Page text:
After the talks, the Chief Medical Officers reminded people who are intending to travel across the border over the coming days "to be alert to the epidemiological situation in the relevant local areas and to ensure that they avoid activities which could place them or their families at risk of Covid-19 infection".

The CMOs highlighted growing concern over the Delta variant and urged people to remain careful and to continue to follow public health advice.

In a statement, they said: "Now is a time for continued caution in order to maintain the progress made to date in each jurisdiction, until more people are fully vaccinated.

"People who are not yet protected through vaccination should remain extra vigilant, avoid crowds or large events, meet up with others outdoors where possible and come forward for testing if they develop any symptoms of Covid-19."


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Separately, Minister for Foreign Affairs Simon Coveney has said the Government has no plans to subsidise the cost of PCR testing for travel.

He said that the implementation of the EU Digital Covid Certificate on 19 July will require that 2.5 million people who meet the criteria to travel under it are placed on a database that is integrated with the EU system.

He said this would include all those who are fully vaccinated, those who had a Covid-19 infection and recovered in the previous nine months, and people with negative PCR tests 72 hours before landing.

The minister said that a huge amount of work is being put in place to allow people to travel safely in and out of Ireland without having to quarantine in other countries.

He said that antigen testing will be used extensively in the autumn in other areas of the economy, including in colleges and business.

The Department of Health has been notified of 393 new cases of Covid-19.

The number of patients with Covid-19 in intensive care units is down one to 14, while there are 48 patients with Covid-19 in hospital, up from 44 last night.

Earlier, Dr Henry said there is "no doubt" that cases of the Delta variant of Covid-19, which was first detected in India, will rise in Ireland.

He said that while the overall situation here has greatly improved, he said he sees "a lot of volatility, mainly emanating from this Delta variant".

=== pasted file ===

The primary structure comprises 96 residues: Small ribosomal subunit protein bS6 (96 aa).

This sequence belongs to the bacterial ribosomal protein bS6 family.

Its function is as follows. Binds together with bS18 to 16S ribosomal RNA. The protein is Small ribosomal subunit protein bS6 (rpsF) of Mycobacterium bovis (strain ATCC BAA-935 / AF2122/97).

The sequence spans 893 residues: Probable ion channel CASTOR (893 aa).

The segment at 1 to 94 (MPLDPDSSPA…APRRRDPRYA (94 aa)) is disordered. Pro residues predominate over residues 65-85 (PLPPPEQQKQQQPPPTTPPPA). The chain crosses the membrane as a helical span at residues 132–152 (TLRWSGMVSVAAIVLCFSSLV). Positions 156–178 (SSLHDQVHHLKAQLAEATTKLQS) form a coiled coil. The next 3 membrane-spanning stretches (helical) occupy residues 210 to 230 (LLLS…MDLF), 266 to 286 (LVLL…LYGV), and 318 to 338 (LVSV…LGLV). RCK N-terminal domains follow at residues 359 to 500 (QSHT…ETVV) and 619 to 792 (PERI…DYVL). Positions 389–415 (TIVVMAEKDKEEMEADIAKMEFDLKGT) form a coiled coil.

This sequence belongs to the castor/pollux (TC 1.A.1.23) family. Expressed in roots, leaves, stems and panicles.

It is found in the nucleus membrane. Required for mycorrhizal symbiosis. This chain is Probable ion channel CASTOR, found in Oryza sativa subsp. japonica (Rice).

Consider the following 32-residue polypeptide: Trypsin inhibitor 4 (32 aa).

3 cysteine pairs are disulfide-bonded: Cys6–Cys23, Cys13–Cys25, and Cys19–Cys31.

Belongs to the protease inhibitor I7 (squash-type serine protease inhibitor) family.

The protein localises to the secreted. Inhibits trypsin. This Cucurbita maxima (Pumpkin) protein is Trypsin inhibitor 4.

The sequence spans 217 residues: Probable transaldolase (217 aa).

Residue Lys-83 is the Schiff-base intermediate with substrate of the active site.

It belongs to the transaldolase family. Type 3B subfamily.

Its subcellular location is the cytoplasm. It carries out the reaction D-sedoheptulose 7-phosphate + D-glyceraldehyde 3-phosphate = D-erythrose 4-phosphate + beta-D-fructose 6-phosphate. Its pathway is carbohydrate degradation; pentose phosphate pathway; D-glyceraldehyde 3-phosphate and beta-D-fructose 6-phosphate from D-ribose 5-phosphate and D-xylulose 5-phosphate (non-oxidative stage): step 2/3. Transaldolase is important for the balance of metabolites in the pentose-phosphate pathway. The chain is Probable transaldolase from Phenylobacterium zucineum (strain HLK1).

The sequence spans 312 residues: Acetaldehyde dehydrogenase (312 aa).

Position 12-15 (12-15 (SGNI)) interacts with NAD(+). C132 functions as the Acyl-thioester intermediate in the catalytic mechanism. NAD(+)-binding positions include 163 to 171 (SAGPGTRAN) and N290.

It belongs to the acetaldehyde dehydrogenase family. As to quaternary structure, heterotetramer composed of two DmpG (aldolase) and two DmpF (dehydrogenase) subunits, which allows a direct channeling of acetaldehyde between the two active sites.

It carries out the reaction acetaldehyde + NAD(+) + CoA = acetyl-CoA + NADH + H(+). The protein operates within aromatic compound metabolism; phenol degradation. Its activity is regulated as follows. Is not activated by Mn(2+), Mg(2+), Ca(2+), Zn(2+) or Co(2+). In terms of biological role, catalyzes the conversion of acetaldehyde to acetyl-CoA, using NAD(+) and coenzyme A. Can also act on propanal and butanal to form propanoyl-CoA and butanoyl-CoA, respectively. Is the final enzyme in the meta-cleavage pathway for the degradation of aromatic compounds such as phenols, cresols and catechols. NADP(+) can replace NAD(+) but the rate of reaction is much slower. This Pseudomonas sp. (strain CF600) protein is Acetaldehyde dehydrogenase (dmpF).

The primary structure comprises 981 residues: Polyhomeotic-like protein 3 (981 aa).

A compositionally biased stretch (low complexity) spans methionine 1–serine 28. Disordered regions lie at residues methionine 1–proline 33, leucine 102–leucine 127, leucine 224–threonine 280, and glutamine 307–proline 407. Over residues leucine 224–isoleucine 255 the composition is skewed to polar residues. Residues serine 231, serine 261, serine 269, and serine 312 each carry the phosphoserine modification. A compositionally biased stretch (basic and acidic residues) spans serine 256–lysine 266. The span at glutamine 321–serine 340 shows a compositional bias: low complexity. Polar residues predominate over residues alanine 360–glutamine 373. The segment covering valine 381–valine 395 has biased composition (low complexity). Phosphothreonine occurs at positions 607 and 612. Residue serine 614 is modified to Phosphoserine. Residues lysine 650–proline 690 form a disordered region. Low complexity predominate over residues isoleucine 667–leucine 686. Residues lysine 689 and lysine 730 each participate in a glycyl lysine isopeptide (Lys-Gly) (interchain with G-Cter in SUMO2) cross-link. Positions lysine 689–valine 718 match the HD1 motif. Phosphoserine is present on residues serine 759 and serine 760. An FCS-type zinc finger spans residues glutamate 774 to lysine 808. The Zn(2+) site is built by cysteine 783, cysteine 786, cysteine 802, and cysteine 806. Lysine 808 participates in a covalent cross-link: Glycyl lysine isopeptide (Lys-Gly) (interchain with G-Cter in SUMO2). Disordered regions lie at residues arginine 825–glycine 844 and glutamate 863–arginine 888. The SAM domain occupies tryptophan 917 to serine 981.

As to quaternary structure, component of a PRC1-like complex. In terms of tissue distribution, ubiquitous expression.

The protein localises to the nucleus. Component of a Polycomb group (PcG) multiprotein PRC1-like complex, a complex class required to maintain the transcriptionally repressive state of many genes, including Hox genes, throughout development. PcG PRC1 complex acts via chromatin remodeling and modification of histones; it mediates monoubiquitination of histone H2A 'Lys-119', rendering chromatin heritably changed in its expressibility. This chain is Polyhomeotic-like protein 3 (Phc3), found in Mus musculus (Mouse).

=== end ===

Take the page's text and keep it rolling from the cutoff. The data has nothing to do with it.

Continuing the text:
Speaking on RTÉ's Brendan O'Connor programme, Dr Henry said full vaccination affords solid protection against serious illness from the variant, and while its spread here has so far been contained, numbers are rising in Northern Ireland.

Dr Henry said that Covid-19 does not exclusively attack older people and that vaccinating younger age groups is critical to reaching herd immunity in the population.

He also said that he would be hesitant about bringing children on foreign holidays this year.

He said that people who are fully vaccinated or have clear evidence of previous Covid-19 infection will be better protected in going abroad, and that while the Government will decide on the criteria for the EU Digital Covid Certificate, this will depend "on the prevailing public health environment and advice".

The Taoiseach has appealed to people to accept their second dose of a Covid-19 vaccine.

Mr Martin said the vaccination uptake rate "has been very positive and we want to maintain that".

Asked if there are any concerns that some people are not turning up for dose two of the AstraZeneca vaccine, he said "there is no real evidence yet that there is a significant issue here, but we are appealing to people when you get the call to get your second vaccine, to take it up."

He said doing so "will give you protection, it will give your family protection and wider society protection".

Mr Martin said Ireland is "doing very well" in terms of the uptake of vaccines.

"We are top of the EU table in terms of participation rates in the vaccine programme. That is positive and we want to maintain that as we move down through the age cohorts."

In Northern Ireland, no further deaths related to Covid-19 have been reported, but 158 new cases have been recorded in the past 24 hours.

Additional reporting Conor Kane